After crashing in the World Championship super-G and having to come to terms with the idea that her body was demanding immediate retirement, Lindsey Vonn made her final race appearance in Sunday’s World Championships downhill race, just hoping to make it down safely and take one last bow to her fans in the finish area. But instead of just finishing in one piece, the 34-year-old American made history one more time by becoming the oldest female racer to medal at a World Championships by taking home the bronze.
Women’s World Championship Downhill
On Sunday, Vonn, wearing bib number 3, stepped into the start house for the 432nd and final time. Still nursing a black eye from her crash in Tuesday’s super-G race, Vonn battled significant nerves in this final race. More than anything, Vonn wanted to end her storied 18-year professional racing career on a high note. But making it down safely took priority even over that.
“I’m too old to be crashing that hard,” Vonn told NBC after her super-G crash. “It’s just time to be done. My body is not doing what my mind is telling it to do anymore. And I can’t be taking these kinds of risks anymore and crashing that hard,” Vonn told NBC after her super-G crash. “I’ve accepted the position that I’m in.”
Those thinking that Vonn would therefore ski more conservatively in her final run, however, would be proven wrong. Vonn kicked out of the start gate in her signature form—a yell of aggression, a few strong pushes, and then immediately getting into a tight, low tuck. She had no trouble with the section of the course that led to her crash in the super-G and stuck to a high, direct line. Though she trailed the current leader, Germany’s Viktoria Rebensburg, by 0.23 seconds at the first split, Vonn, a superior glider in straight and flat sections of downhill courses, made up that time and then some, crossing the finish line 0.33 seconds ahead of Rebensburg.
As she saw her time flash up on the screen in the finish area, Vonn beamed a huge smile, threw her hands up in the air in triumph, and bowed to her fans in the crowd. Though she was only the third racer to come down the course and had many racers to wait to find out if her time would be good enough to land her a final podium finish, Vonn seemed happy with her final race regardless.
“I laid it all on the line, that’s all I wanted to do today,” Vonn told NBC after she finished. “I have to admit I was a bit nervous, probably the most nervous I’ve ever been in my life. I just wanted to finish strong so badly. I had a really hard time controlling my nerves and I never have a hard time with that, so, I’m just happy I made it to the finish. And I came down in the lead which is nice for my last race.”
Vonn’s lead lasted until reigning Downhill World Champion, Slovenia’s Ilka Stuhec, wearing bib number 9, came through the finish 0.49 seconds faster than Vonn. Then 10 racers later, Switzerland’s Corinne Suter pushed Vonn down to third while she slotted into second.
While it wasn’t gold, a bronze World Championship medal is still a fitting end to Vonn’s illustrious career. This medal marks Vonn’s fifth World Championship downhill medal and she now ties Christel Cranz and Annemaire Moser-Pröll for the record of most World Championship downhill medals.
Though Vonn finishes her career with an incredible 82 World Cup wins, she did not achieve the ultimate goal she set for herself at the start of the season—beating Ingemar Stenmark’s record for World Cup wins (86). But the legendary Swedish racer was at the finish of Vonn’s final race to help celebrate her historic career.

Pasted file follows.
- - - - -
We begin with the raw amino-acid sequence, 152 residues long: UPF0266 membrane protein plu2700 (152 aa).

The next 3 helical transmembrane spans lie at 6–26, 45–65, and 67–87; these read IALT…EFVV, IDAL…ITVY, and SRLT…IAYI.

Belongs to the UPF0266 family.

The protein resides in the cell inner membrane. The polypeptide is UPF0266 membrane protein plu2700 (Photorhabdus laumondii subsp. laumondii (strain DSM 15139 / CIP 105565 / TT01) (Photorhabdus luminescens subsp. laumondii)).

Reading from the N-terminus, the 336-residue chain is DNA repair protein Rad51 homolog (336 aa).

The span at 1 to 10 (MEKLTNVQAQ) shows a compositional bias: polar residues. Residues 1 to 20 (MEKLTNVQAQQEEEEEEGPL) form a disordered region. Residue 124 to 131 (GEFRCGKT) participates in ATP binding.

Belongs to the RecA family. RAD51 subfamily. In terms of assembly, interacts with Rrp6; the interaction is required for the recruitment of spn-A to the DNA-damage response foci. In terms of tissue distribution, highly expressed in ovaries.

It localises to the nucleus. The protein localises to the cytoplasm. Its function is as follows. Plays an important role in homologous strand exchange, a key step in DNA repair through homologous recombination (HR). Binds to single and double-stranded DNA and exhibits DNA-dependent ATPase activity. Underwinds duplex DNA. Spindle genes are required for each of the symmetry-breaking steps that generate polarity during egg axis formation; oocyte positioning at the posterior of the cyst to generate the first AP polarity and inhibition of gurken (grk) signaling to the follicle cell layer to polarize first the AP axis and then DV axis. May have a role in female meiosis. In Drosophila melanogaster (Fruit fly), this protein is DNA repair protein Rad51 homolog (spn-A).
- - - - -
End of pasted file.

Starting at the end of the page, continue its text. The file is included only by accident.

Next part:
“Ingemar being in the finish line was literally the best thing that’s ever happened in my life,” Vonn, who is close with Stenmark, said after her race.
“I’m very impressed with Lindsey, that she skied so well and could come back after so many injures,” Stenmark in turn commented after Vonn’s race.
“I’ve been knocked down so many times and always gotten myself back up,” Vonn told NBC. “But now it’s time to leave the ring and get into a different arena.”
As Vonn exits the professional racing scene, Americans will now look to young American downhillers Laurenne Ross and Alice Merryweather to carry the torch. Ross, who also crashed in the World Championships super-G on Tuesday, did not start in Sunday’s downhill. Merryweather, the 2017 Junior World Downhill Champion, finished Sunday’s downhill in 22nd. See the full results here.
Men’s World Championship Downhill
On the men’s side, another retiring racer got a satisfying ending to a legendary career. While Norway’s Aksel Lund Svindal, gunning for his third downhill world title in his final race, didn’t take home gold, he was happy to settle for a very close second—only 0.02 seconds behind Norwegian teammate Kjetil Jansrud. Austria’s Vincent Kriechmayer rounded out the podium in third.
“It’s a close race, but it was a great race. So I’m very, very happy with this,” Svindal said after the race. “I’ve been kind of waiting for this moment the last couple weeks, so I was nervous but ready to race…For me it was a little bit of extra pressure. Because I usually think this is one out of many chances, and if I don’t get this one, I’ll get the next one. That was not the case today, this was the last one.”
Americans in the stands had plenty to cheer as well. Bryce Bennet led the charge for the U.S. Ski Team, starting with bib number 11 and finishing in 9th place, his fourth top-10 downhill finish this season. Teammates Steven Nyman and Travis Ganong finished in 23rd and 26th, respectively. See the full results here.
Coming up next in Åre…
The men’s Alpine Combined events takes place on Monday, Feb. 11, followed by the Alpine Team Event on Feb. 12. Mikaela Shiffrin will be looking to clinch her second 2019 world champion title on Feb. 14 in the women’s giant slalom event. See the full schedule here.